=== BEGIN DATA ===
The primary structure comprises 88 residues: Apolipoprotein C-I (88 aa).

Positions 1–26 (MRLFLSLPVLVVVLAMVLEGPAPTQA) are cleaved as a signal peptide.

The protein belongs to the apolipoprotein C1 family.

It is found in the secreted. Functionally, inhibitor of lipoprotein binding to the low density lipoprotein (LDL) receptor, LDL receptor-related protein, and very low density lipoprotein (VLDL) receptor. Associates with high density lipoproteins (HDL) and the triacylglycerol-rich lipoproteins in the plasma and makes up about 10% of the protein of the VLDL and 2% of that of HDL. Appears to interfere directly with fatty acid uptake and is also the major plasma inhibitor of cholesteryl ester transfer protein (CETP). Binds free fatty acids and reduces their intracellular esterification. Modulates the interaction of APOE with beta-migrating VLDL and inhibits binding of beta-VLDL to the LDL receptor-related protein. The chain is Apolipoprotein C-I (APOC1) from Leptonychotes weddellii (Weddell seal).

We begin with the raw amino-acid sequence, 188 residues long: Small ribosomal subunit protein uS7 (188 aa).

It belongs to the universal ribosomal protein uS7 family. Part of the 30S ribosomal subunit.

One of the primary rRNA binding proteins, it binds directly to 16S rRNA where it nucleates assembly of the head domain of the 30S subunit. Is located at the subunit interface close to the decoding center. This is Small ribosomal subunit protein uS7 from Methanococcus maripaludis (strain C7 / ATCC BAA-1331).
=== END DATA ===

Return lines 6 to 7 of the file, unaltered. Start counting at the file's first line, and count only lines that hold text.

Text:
It belongs to the universal ribosomal protein uS7 family. Part of the 30S ribosomal subunit.

One of the primary rRNA binding proteins, it binds directly to 16S rRNA where it nucleates assembly of the head domain of the 30S subunit. Is located at the subunit interface close to the decoding center. This is Small ribosomal subunit protein uS7 from Methanococcus maripaludis (strain C7 / ATCC BAA-1331).